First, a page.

Regatta Causes Lake Geneva Traffic Jam

Evron Kline, Battle Creek Ice Yacht Club,  photos

PREVIOUS: Evron Kline’s 1947 NIYA Photos
Northwest Regatta Page

Here’s a scrapbook page filled with 1948 Northwest photos from Lori Klein-Clossen’s grandfather, Evron Kline. Evron was a member of the Battle Creek, Michigan Ice Yacht Club.

The 1948 NIYA was likely the first time an iceboat regatta caused traffic jams as spectators hunted for parking spots between Fontana, Williams Bay, and Lake Geneva. The FRITZ, a 4LIYC Class A Stern Steerer, was the boat to beat. A young Bill Mattison crewed on 18-year-old Jim Lunder’s FRITZ to win the A-Class title. New Jersey’s Art Siebke won a tie-break with Elmer Millenbach to take the Skeeter championship. Menominee, Michigan’s Dick Sawyer, and Sam Wells took Class B honors in RITA. Class C championship went to Bud Stroshine of Oshkosh, WI, sailing SUSAN JO, and Don Ward’s ROSEMARY won Class D.

“Frank Tetzlaff: A Woodworking Genius”

An old windowsill from Madison house remodel leads to an iceboating story posted on the Madison Trust for Historic Preservation website.
Previous: 1934 Northwest Regatta

By Don Sanford
Ask any Madison iceboater if they know who Frank Tetzlaff is, you’ll get an earful. They’ll probably bend your ears for hours about two revolutionary iceboats he designed—the Fritz and the Mary B. In 1930, Frank established himself as one of the foremost iceboat designers in the Midwest when he designed and built the 38-foot Class A[1] stern steerer iceboat, the Fritz, for Madison iceboater and furniture dealer Fritz Jungbluth. The Fritz was a work of art and radically different from her contemporaries. But in iceboats beauty is only skin deep. It’s speed that counts and the Fritz was fast–real fast, winning regatta after regatta, bringing honor to her owner and hometown. Continue reading.

FRITZ, designed and built by Frank Tetzlaff.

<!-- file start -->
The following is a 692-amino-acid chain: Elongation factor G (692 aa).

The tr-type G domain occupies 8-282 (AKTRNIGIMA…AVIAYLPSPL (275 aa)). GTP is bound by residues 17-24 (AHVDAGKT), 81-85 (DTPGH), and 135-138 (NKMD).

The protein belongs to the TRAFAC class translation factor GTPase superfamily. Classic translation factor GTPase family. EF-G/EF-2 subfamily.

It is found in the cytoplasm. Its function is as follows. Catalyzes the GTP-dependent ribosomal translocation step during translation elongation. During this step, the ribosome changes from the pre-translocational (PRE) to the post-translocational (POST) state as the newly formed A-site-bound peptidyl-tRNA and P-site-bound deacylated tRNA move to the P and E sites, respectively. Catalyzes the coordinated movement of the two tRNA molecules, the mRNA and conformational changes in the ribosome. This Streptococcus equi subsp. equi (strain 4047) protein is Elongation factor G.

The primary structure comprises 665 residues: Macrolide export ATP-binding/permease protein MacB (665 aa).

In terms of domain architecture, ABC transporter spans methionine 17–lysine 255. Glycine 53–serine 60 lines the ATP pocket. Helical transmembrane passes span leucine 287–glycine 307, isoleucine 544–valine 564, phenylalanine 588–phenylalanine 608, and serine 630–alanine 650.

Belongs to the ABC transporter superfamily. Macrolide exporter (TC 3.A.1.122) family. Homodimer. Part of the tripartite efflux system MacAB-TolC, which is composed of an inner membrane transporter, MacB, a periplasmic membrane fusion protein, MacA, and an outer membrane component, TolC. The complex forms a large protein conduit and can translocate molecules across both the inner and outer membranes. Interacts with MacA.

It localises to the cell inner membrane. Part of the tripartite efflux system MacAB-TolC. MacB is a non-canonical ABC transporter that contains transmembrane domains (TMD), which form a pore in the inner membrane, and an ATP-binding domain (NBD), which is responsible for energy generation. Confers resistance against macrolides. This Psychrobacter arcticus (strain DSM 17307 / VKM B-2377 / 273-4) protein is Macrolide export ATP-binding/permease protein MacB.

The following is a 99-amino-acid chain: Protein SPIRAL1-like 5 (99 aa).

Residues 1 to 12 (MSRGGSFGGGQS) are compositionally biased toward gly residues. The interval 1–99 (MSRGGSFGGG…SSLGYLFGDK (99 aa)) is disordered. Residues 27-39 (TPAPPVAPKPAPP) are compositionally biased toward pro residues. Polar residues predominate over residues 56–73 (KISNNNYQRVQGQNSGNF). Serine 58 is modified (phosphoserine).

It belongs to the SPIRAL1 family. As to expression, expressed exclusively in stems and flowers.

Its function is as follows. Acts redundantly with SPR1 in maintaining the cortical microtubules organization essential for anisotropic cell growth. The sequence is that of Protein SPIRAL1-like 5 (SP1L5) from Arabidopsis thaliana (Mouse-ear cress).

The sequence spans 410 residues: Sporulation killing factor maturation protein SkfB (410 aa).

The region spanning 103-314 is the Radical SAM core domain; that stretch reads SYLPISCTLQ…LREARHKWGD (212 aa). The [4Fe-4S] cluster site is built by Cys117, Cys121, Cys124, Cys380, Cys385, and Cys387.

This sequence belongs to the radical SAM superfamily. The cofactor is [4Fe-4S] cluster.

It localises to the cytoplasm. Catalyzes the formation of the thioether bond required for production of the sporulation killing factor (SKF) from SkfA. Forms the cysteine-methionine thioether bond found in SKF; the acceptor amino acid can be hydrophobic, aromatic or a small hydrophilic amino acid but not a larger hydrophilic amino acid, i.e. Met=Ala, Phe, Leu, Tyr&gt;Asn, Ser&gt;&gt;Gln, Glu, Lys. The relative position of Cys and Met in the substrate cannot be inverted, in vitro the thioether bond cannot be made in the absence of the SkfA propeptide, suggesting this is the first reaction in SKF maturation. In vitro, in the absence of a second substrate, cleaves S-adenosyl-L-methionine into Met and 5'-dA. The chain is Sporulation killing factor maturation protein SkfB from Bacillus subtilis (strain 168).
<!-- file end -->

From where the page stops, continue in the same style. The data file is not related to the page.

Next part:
1952 Hearst on Lake Monona

MARY B draws a crowd on Lake Monona.  Photos: Earl W Brown

In January 1952, Lake Monona delivered and the Four Lakes Ice Yacht Club hosted the Northwest regatta and the Hearst Challenge. (The Hearst trophy was donated in 1903 by newspaper publisher William Randolph Hearst.) Lake Monona in the 1950s could be counted upon for sailable ice thanks to the soot pollution from the coal burning power plant on its northeastern shore. The downside for the Skeeters was that the coal dust very quickly dulled runners. Perhaps the coal cinders didn’t affect the big iron of the Stern-Steerer runners.

The three majestic Class A Stern Steerers that competed for the Hearst that year were 2 4LIYC boats and 1 from Oshkosh including the MARY B owned by O. T. Havey and skippered by Carl Bernard with crew Norm Braith and Charlie Johnson; FRITZ owned and sailed by Jim Lunder with Beauford Polglase; and FLYING DUTCHMEN owned by John Buckstaff of Oshkosh, WI and skippered by  Chuck Nevitt with crew Bud McDonald. MARY B was able to defend her title that year.The excitement of the regatta drew crowds and prompted the 4LIYC to set up a public address system at Law Park. Someone provided a play by play account during the racing.

These historic ice yachts are still with us today. Current owner of the FLYING DUTCHMEN, Dave Lallier in Fond du Lac, reminded me that FLYING DUTCHMEN is the correct name of the boat, not DUTCHMAN. The Van Dyke brothers from Milwaukee commissioned the FLYING DUTCHMEN in the 1930s, hence the plural designation. MARY B is back in Madison and owned by the Ice Boat Foundation while FRITZ is owned by Fred Stritt and is available for sale.

These color slides were originally posted on the Historic Madison, WI Photo Group Facebook page by the granddaughter of Earl W. Brown, the man who took them.

FRITZ & The “B”

Four Lakes Ice Yacht Club stern-steerers FRITZ A5 and MARY B A4 on Lake Mendota in Madison, Wisconsin c.1955.

A couple more photos from the Mary B Foundation of OT Havey’s vintage photographs.  Madison, Wisonsin’s OT Havey was the original owner of the historic MARY B stern-steerer. Above is an iconic shot for Madisonians – two of the most famous stern-steerers of the 4LIYC near the Edgewater Hotel on Lake Mendota sometime in the 1950s. It appears the crew of the FRITZ is pushing off back to the landing after joining club members who sailed over to the Edgewater for a late lunch and camaraderie. We still do this today!

The crew of the stern-steerer FRITZ pushes off towards home.

1947 Northwest

A55 is an A Class Stern-Steer TAKU, currently owned by the Schloemer family in Lake Geneva, WI

1947 Northwest: Post WW2 Boom Years Begin

After a 5 year hiatus because of World War 2, the first post-war Northwest was held at Oshkosh in 1947. 4LIYC’s FRITZ (with new owners, the Lunder brothers and Carl Bernard at the helm) won the A stern steerer trophy. Ed Rollberg, who would go on to bring the Ice Yacht Challenge Pennant to the midwest a few years later, won the E Skeeter title. Iceboaters who served in WW2 came back with new ideas about boat building, particularly the great Elmer Millenbach. More about Elmer next time.
Shortly before the 1947 Northwest, Eastern iceboater, Ray Ruge, wrote an in depth article in Yachting Magazine about the state of iceboating in North America. Read it here.

Skeeters. Note the lack of springboards.